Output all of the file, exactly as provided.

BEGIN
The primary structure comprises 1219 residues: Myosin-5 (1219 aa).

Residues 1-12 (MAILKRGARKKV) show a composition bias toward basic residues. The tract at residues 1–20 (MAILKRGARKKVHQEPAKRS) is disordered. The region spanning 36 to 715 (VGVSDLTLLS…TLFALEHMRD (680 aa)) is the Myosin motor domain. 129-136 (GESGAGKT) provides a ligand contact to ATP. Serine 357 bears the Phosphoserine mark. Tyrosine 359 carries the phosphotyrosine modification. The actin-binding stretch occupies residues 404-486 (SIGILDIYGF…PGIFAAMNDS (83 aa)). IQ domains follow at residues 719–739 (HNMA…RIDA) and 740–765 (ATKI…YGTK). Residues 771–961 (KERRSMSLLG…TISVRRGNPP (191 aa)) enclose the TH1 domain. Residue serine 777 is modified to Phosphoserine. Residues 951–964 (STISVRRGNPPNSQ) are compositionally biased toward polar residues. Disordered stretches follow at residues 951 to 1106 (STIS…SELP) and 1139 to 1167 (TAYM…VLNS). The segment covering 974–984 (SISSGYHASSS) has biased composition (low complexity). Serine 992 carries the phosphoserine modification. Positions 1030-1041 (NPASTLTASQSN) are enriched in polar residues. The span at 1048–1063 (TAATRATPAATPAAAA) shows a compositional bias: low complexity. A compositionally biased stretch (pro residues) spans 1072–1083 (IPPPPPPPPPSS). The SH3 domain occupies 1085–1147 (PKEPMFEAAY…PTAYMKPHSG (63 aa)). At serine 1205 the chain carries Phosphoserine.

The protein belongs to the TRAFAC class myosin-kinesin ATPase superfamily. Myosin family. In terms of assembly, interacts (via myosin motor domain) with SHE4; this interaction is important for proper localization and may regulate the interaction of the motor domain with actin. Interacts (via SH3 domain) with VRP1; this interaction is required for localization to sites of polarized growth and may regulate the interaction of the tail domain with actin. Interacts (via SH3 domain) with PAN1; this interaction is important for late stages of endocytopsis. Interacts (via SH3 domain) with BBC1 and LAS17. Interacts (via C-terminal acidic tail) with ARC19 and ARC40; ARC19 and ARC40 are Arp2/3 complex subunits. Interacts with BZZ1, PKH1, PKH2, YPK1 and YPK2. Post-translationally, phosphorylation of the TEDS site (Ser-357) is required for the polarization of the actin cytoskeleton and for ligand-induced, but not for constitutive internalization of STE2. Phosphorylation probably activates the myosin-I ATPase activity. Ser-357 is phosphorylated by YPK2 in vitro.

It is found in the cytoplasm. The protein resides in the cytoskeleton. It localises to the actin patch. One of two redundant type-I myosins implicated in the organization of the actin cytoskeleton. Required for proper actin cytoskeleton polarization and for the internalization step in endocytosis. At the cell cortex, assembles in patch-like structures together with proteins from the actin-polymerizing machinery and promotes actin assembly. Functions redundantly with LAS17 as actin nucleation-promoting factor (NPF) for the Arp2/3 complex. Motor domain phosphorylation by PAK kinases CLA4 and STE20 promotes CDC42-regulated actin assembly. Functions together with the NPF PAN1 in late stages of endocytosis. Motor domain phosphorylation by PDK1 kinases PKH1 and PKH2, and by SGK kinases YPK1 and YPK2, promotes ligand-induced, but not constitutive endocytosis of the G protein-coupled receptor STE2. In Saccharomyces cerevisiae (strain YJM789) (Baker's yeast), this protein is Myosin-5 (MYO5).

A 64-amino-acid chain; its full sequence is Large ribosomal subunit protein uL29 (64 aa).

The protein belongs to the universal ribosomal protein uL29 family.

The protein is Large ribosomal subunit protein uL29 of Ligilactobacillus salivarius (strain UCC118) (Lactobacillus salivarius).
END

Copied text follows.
The primary structure comprises 1219 residues: Myosin-5 (1219 aa).

Residues 1-12 (MAILKRGARKKV) show a composition bias toward basic residues. The tract at residues 1–20 (MAILKRGARKKVHQEPAKRS) is disordered. The region spanning 36 to 715 (VGVSDLTLLS…TLFALEHMRD (680 aa)) is the Myosin motor domain. 129-136 (GESGAGKT) provides a ligand contact to ATP. Serine 357 bears the Phosphoserine mark. Tyrosine 359 carries the phosphotyrosine modification. The actin-binding stretch occupies residues 404-486 (SIGILDIYGF…PGIFAAMNDS (83 aa)). IQ domains follow at residues 719–739 (HNMA…RIDA) and 740–765 (ATKI…YGTK). Residues 771–961 (KERRSMSLLG…TISVRRGNPP (191 aa)) enclose the TH1 domain. Residue serine 777 is modified to Phosphoserine. Residues 951–964 (STISVRRGNPPNSQ) are compositionally biased toward polar residues. Disordered stretches follow at residues 951 to 1106 (STIS…SELP) and 1139 to 1167 (TAYM…VLNS). The segment covering 974–984 (SISSGYHASSS) has biased composition (low complexity). Serine 992 carries the phosphoserine modification. Positions 1030-1041 (NPASTLTASQSN) are enriched in polar residues. The span at 1048–1063 (TAATRATPAATPAAAA) shows a compositional bias: low complexity. A compositionally biased stretch (pro residues) spans 1072–1083 (IPPPPPPPPPSS). The SH3 domain occupies 1085–1147 (PKEPMFEAAY…PTAYMKPHSG (63 aa)). At serine 1205 the chain carries Phosphoserine.

The protein belongs to the TRAFAC class myosin-kinesin ATPase superfamily. Myosin family. In terms of assembly, interacts (via myosin motor domain) with SHE4; this interaction is important for proper localization and may regulate the interaction of the motor domain with actin. Interacts (via SH3 domain) with VRP1; this interaction is required for localization to sites of polarized growth and may regulate the interaction of the tail domain with actin. Interacts (via SH3 domain) with PAN1; this interaction is important for late stages of endocytopsis. Interacts (via SH3 domain) with BBC1 and LAS17. Interacts (via C-terminal acidic tail) with ARC19 and ARC40; ARC19 and ARC40 are Arp2/3 complex subunits. Interacts with BZZ1, PKH1, PKH2, YPK1 and YPK2. Post-translationally, phosphorylation of the TEDS site (Ser-357) is required for the polarization of the actin cytoskeleton and for ligand-induced, but not for constitutive internalization of STE2. Phosphorylation probably activates the myosin-I ATPase activity. Ser-357 is phosphorylated by YPK2 in vitro.

It is found in the cytoplasm. The protein resides in the cytoskeleton. It localises to the actin patch. One of two redundant type-I myosins implicated in the organization of the actin cytoskeleton. Required for proper actin cytoskeleton polarization and for the internalization step in endocytosis. At the cell cortex, assembles in patch-like structures together with proteins from the actin-polymerizing machinery and promotes actin assembly. Functions redundantly with LAS17 as actin nucleation-promoting factor (NPF) for the Arp2/3 complex. Motor domain phosphorylation by PAK kinases CLA4 and STE20 promotes CDC42-regulated actin assembly. Functions together with the NPF PAN1 in late stages of endocytosis. Motor domain phosphorylation by PDK1 kinases PKH1 and PKH2, and by SGK kinases YPK1 and YPK2, promotes ligand-induced, but not constitutive endocytosis of the G protein-coupled receptor STE2. In Saccharomyces cerevisiae (strain YJM789) (Baker's yeast), this protein is Myosin-5 (MYO5).

A 64-amino-acid chain; its full sequence is Large ribosomal subunit protein uL29 (64 aa).

The protein belongs to the universal ribosomal protein uL29 family.

The protein is Large ribosomal subunit protein uL29 of Ligilactobacillus salivarius (strain UCC118) (Lactobacillus salivarius).